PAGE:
Troublesome and disruptive behaviors in dementia. Relationships to diagnosis and disease severity

J Am Geriatr Soc. 1988 Sep;36(9):784-90. doi: 10.1111/j.1532-5415.1988.tb04260.x.


Patients with dementia often manifest troublesome and disruptive behaviors in addition to intellectual impairments. This study evaluated behavioral disturbances in 126 demented patients examined sequentially, using questionnaires administered to primary caregivers to quantify the types and severity of behavioral disturbances. Eighty-three percent of the patients exhibited one or more of the targeted behaviors. The most common troublesome and disruptive behaviors clustered into three categories: aggressive, ideational, and vegetative. The prevalence and severity of the behaviors increased with global severity of dementia, but did not differ in either frequency or type when patients with three diagnoses were compared: Alzheimer's disease (AD), multi-infarct dementia (MID), and mixed AD and MID (MIX). The occurrence and severity of the target behaviors correlated modestly with the severity of dementia. Impairments of mental status correlated weakly with only a single troublesome and disruptive behavior--assaultiveness. These results suggest that troublesome and disruptive behaviors are a very frequent component of dementing disorders, are related to disease severity, and parallel (but are probably not determined by) intellectual deficit.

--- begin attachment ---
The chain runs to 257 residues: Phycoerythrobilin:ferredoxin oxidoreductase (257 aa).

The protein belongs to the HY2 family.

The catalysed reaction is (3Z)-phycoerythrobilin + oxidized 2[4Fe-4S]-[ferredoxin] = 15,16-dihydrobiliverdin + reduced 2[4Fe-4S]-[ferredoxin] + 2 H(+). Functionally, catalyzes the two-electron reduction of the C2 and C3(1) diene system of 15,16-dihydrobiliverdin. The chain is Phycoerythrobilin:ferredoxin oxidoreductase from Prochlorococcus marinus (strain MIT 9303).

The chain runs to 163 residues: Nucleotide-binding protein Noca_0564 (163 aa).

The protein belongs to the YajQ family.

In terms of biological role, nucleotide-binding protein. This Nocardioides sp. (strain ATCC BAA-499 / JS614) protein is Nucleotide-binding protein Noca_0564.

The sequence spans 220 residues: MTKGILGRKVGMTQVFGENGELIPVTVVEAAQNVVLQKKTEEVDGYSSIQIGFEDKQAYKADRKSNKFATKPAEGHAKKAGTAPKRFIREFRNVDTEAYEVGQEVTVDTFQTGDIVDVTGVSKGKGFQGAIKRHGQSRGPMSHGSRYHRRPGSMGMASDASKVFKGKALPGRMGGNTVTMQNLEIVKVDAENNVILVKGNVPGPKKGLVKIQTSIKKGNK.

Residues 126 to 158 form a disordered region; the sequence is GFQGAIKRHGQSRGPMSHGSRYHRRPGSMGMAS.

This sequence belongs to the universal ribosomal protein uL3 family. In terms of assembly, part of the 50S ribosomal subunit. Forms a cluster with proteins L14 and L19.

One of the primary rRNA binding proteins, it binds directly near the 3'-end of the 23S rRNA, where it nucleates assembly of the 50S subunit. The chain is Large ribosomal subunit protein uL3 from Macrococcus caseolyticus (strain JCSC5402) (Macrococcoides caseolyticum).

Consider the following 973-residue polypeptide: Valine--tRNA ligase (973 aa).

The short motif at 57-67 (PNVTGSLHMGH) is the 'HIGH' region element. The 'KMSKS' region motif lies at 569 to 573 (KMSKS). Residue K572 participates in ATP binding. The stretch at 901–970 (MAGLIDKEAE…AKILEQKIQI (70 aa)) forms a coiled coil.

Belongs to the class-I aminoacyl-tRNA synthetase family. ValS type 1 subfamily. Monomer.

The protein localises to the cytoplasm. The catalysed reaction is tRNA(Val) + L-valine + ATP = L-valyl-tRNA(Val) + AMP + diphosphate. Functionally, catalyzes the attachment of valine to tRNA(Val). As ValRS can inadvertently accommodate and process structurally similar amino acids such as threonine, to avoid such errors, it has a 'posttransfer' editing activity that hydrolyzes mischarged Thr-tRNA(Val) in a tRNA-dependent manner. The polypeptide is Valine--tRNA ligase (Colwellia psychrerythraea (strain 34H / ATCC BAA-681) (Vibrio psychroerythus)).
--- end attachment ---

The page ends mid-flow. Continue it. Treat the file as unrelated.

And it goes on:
Publication types

  • Research Support, Non-U.S. Gov't
  • Research Support, U.S. Gov't, P.H.S.

MeSH terms

  • Adult
  • Aged
  • Aged, 80 and over
  • Aggression / psychology
  • Alzheimer Disease / classification
  • Alzheimer Disease / diagnosis
  • Alzheimer Disease / psychology*
  • Dementia / classification
  • Dementia / diagnosis
  • Dementia / psychology*
  • Female
  • Humans
  • Male
  • Mental Disorders / etiology
  • Mental Disorders / psychology
  • Mental Status Schedule
  • Middle Aged
  • Retrospective Studies
  • Social Behavior Disorders / etiology*
  • Social Behavior Disorders / psychology
  • Violence